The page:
Scientists at University College London's Antikythera Research Team have presented "a radical new model [for the ancient Greek astronomical calculator, the Antikythera Mechanism] that matches all of the data and culminates in an elegant display of the ancient Greek Cosmos," according to a study published on Friday in Nature.
As new experimental techniques emerged, research teams have been able to explain the purpose and dynamics of the Antikythera Mechanism's back face, which includes a system of eclipse predictions. In particular, the use of surface imaging and high-resolution X-ray tomography on the artifact, described in a 2006 study also led by Freeth, revealed scores of never-before-seen inscriptions that helpfully amount to a user's guide to the mechanism.
Now, Freeth and his colleagues believe they have tackled the missing piece of the puzzle: the complicated gearworks underlying the front "Cosmos" display of the calculator. Virtually nothing from this front section survived, and "no previous reconstruction has come close to matching the data" that does exist, according to the study.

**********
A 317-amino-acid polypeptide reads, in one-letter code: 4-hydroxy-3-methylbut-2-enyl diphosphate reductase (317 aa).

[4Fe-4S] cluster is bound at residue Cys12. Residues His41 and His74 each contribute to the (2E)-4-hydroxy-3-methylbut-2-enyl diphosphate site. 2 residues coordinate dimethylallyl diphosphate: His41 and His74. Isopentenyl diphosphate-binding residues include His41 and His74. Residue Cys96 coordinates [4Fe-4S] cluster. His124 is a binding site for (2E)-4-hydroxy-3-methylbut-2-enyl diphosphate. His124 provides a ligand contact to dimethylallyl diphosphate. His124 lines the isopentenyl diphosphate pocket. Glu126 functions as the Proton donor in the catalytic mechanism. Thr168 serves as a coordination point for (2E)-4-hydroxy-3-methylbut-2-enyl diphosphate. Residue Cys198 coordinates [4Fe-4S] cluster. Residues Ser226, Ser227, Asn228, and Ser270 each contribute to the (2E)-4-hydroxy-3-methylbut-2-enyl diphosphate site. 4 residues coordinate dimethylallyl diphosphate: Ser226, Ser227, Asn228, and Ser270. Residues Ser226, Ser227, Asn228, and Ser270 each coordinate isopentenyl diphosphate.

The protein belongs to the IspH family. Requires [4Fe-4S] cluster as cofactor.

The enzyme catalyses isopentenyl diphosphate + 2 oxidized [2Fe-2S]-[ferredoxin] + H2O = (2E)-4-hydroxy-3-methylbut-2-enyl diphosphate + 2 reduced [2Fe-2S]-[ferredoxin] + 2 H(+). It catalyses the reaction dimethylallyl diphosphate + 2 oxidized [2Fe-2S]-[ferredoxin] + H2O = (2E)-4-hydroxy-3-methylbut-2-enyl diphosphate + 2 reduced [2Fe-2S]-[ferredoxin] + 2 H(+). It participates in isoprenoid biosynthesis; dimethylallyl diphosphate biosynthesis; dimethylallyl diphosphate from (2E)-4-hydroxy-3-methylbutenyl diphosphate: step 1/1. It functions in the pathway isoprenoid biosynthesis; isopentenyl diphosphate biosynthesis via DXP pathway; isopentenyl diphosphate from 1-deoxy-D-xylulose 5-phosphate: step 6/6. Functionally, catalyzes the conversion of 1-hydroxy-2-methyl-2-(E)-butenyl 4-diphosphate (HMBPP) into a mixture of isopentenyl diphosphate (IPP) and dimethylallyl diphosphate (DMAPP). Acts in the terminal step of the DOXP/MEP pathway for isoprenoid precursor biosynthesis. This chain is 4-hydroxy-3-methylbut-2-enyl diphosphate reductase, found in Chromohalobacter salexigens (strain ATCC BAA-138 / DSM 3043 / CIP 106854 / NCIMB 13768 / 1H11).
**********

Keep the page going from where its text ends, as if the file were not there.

The new paper "has synthesized other people's work, and dealt with all the loose ends and the uncomfortable nuances that other people just simply ignored," Wojcik said. "For example, there are certain features in the surviving bits—holes and pillars and things like that—which people have said: 'well, we'll just ignore that in our explanation. There must be a use for that but we don't know what it is so we'll just ignore it.'"
Read more here.
Watch a 30-minute video on the history of the Mechanism and the UCL Antikythera Research Team's latest research and paper.
Image: Computer model of the Cosmos display from the research team's paper